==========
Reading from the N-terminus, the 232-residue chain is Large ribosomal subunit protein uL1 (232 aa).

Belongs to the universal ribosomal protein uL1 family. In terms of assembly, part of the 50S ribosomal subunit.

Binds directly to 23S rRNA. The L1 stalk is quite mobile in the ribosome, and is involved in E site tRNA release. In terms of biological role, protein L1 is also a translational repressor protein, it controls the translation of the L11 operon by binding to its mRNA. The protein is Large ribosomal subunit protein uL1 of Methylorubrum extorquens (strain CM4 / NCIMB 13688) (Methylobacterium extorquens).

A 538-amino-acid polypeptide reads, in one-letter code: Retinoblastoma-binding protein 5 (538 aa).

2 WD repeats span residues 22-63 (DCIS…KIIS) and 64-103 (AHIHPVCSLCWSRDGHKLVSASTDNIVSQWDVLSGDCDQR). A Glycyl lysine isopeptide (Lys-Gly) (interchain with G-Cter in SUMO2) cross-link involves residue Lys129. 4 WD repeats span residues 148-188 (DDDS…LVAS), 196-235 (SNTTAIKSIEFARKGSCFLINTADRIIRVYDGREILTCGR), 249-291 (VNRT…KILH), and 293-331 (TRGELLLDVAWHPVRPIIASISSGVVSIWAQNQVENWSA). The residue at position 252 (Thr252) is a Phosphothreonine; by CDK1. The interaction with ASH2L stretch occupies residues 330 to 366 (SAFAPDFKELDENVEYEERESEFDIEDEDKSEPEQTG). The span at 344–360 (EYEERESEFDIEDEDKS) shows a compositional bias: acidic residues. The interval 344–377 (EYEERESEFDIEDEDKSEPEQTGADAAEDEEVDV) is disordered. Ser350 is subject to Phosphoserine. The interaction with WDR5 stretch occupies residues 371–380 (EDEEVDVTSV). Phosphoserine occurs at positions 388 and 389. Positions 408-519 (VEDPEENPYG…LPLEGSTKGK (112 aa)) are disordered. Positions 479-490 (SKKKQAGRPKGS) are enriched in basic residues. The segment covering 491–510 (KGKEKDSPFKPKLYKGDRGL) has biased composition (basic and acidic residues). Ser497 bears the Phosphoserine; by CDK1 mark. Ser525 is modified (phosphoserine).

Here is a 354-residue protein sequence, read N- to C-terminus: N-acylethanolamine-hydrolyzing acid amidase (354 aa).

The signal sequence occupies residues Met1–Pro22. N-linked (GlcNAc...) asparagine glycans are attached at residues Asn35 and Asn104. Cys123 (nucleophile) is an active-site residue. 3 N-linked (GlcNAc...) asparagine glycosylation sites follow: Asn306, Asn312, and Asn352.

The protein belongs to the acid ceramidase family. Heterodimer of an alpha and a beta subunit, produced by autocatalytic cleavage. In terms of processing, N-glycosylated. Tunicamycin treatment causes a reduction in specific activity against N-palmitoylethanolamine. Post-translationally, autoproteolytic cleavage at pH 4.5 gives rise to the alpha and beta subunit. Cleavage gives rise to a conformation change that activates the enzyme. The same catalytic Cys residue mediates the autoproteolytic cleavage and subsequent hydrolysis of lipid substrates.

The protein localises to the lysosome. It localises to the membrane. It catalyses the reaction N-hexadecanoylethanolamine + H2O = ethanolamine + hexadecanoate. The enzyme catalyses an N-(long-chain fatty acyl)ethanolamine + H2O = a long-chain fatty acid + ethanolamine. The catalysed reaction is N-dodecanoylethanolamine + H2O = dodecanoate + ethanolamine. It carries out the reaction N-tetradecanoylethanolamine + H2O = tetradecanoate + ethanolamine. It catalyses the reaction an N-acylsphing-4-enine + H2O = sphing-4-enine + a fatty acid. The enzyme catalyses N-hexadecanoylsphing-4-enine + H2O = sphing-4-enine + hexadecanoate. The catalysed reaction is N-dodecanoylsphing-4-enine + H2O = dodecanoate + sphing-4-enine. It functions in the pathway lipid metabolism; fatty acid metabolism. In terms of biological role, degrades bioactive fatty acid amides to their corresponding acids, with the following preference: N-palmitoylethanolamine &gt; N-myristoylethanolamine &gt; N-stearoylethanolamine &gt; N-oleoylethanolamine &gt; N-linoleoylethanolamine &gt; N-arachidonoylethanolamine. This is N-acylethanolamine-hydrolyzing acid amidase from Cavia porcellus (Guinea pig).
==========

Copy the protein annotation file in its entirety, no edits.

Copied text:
Reading from the N-terminus, the 232-residue chain is Large ribosomal subunit protein uL1 (232 aa).

Belongs to the universal ribosomal protein uL1 family. In terms of assembly, part of the 50S ribosomal subunit.

Binds directly to 23S rRNA. The L1 stalk is quite mobile in the ribosome, and is involved in E site tRNA release. In terms of biological role, protein L1 is also a translational repressor protein, it controls the translation of the L11 operon by binding to its mRNA. The protein is Large ribosomal subunit protein uL1 of Methylorubrum extorquens (strain CM4 / NCIMB 13688) (Methylobacterium extorquens).

A 538-amino-acid polypeptide reads, in one-letter code: Retinoblastoma-binding protein 5 (538 aa).

2 WD repeats span residues 22-63 (DCIS…KIIS) and 64-103 (AHIHPVCSLCWSRDGHKLVSASTDNIVSQWDVLSGDCDQR). A Glycyl lysine isopeptide (Lys-Gly) (interchain with G-Cter in SUMO2) cross-link involves residue Lys129. 4 WD repeats span residues 148-188 (DDDS…LVAS), 196-235 (SNTTAIKSIEFARKGSCFLINTADRIIRVYDGREILTCGR), 249-291 (VNRT…KILH), and 293-331 (TRGELLLDVAWHPVRPIIASISSGVVSIWAQNQVENWSA). The residue at position 252 (Thr252) is a Phosphothreonine; by CDK1. The interaction with ASH2L stretch occupies residues 330 to 366 (SAFAPDFKELDENVEYEERESEFDIEDEDKSEPEQTG). The span at 344–360 (EYEERESEFDIEDEDKS) shows a compositional bias: acidic residues. The interval 344–377 (EYEERESEFDIEDEDKSEPEQTGADAAEDEEVDV) is disordered. Ser350 is subject to Phosphoserine. The interaction with WDR5 stretch occupies residues 371–380 (EDEEVDVTSV). Phosphoserine occurs at positions 388 and 389. Positions 408-519 (VEDPEENPYG…LPLEGSTKGK (112 aa)) are disordered. Positions 479-490 (SKKKQAGRPKGS) are enriched in basic residues. The segment covering 491–510 (KGKEKDSPFKPKLYKGDRGL) has biased composition (basic and acidic residues). Ser497 bears the Phosphoserine; by CDK1 mark. Ser525 is modified (phosphoserine).

Here is a 354-residue protein sequence, read N- to C-terminus: N-acylethanolamine-hydrolyzing acid amidase (354 aa).

The signal sequence occupies residues Met1–Pro22. N-linked (GlcNAc...) asparagine glycans are attached at residues Asn35 and Asn104. Cys123 (nucleophile) is an active-site residue. 3 N-linked (GlcNAc...) asparagine glycosylation sites follow: Asn306, Asn312, and Asn352.

The protein belongs to the acid ceramidase family. Heterodimer of an alpha and a beta subunit, produced by autocatalytic cleavage. In terms of processing, N-glycosylated. Tunicamycin treatment causes a reduction in specific activity against N-palmitoylethanolamine. Post-translationally, autoproteolytic cleavage at pH 4.5 gives rise to the alpha and beta subunit. Cleavage gives rise to a conformation change that activates the enzyme. The same catalytic Cys residue mediates the autoproteolytic cleavage and subsequent hydrolysis of lipid substrates.

The protein localises to the lysosome. It localises to the membrane. It catalyses the reaction N-hexadecanoylethanolamine + H2O = ethanolamine + hexadecanoate. The enzyme catalyses an N-(long-chain fatty acyl)ethanolamine + H2O = a long-chain fatty acid + ethanolamine. The catalysed reaction is N-dodecanoylethanolamine + H2O = dodecanoate + ethanolamine. It carries out the reaction N-tetradecanoylethanolamine + H2O = tetradecanoate + ethanolamine. It catalyses the reaction an N-acylsphing-4-enine + H2O = sphing-4-enine + a fatty acid. The enzyme catalyses N-hexadecanoylsphing-4-enine + H2O = sphing-4-enine + hexadecanoate. The catalysed reaction is N-dodecanoylsphing-4-enine + H2O = dodecanoate + sphing-4-enine. It functions in the pathway lipid metabolism; fatty acid metabolism. In terms of biological role, degrades bioactive fatty acid amides to their corresponding acids, with the following preference: N-palmitoylethanolamine &gt; N-myristoylethanolamine &gt; N-stearoylethanolamine &gt; N-oleoylethanolamine &gt; N-linoleoylethanolamine &gt; N-arachidonoylethanolamine. This is N-acylethanolamine-hydrolyzing acid amidase from Cavia porcellus (Guinea pig).